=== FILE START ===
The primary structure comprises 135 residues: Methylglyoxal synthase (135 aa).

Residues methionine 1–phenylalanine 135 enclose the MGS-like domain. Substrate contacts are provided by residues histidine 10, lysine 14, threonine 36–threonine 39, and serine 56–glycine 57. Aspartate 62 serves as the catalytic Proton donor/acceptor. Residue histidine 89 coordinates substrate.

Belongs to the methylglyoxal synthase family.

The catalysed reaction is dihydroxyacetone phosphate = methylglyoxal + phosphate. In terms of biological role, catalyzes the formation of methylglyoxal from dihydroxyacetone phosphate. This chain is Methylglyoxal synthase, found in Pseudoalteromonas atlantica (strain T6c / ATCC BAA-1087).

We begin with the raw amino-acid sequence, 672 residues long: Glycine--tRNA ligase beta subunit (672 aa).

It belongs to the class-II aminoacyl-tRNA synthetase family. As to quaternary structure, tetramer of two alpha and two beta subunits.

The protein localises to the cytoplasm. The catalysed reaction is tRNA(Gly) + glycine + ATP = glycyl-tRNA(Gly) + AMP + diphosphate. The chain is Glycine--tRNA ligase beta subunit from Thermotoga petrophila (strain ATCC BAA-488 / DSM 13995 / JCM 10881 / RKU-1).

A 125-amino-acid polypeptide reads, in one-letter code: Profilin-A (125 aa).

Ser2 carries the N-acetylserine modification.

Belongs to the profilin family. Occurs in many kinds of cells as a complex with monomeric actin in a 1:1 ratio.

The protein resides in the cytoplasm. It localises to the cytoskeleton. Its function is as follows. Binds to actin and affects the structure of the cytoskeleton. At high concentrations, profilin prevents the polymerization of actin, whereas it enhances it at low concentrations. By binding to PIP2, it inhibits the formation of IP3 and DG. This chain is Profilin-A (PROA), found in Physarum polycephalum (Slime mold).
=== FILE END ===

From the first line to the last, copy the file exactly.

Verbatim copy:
The primary structure comprises 135 residues: Methylglyoxal synthase (135 aa).

Residues methionine 1–phenylalanine 135 enclose the MGS-like domain. Substrate contacts are provided by residues histidine 10, lysine 14, threonine 36–threonine 39, and serine 56–glycine 57. Aspartate 62 serves as the catalytic Proton donor/acceptor. Residue histidine 89 coordinates substrate.

Belongs to the methylglyoxal synthase family.

The catalysed reaction is dihydroxyacetone phosphate = methylglyoxal + phosphate. In terms of biological role, catalyzes the formation of methylglyoxal from dihydroxyacetone phosphate. This chain is Methylglyoxal synthase, found in Pseudoalteromonas atlantica (strain T6c / ATCC BAA-1087).

We begin with the raw amino-acid sequence, 672 residues long: Glycine--tRNA ligase beta subunit (672 aa).

It belongs to the class-II aminoacyl-tRNA synthetase family. As to quaternary structure, tetramer of two alpha and two beta subunits.

The protein localises to the cytoplasm. The catalysed reaction is tRNA(Gly) + glycine + ATP = glycyl-tRNA(Gly) + AMP + diphosphate. The chain is Glycine--tRNA ligase beta subunit from Thermotoga petrophila (strain ATCC BAA-488 / DSM 13995 / JCM 10881 / RKU-1).

A 125-amino-acid polypeptide reads, in one-letter code: Profilin-A (125 aa).

Ser2 carries the N-acetylserine modification.

Belongs to the profilin family. Occurs in many kinds of cells as a complex with monomeric actin in a 1:1 ratio.

The protein resides in the cytoplasm. It localises to the cytoskeleton. Its function is as follows. Binds to actin and affects the structure of the cytoskeleton. At high concentrations, profilin prevents the polymerization of actin, whereas it enhances it at low concentrations. By binding to PIP2, it inhibits the formation of IP3 and DG. This chain is Profilin-A (PROA), found in Physarum polycephalum (Slime mold).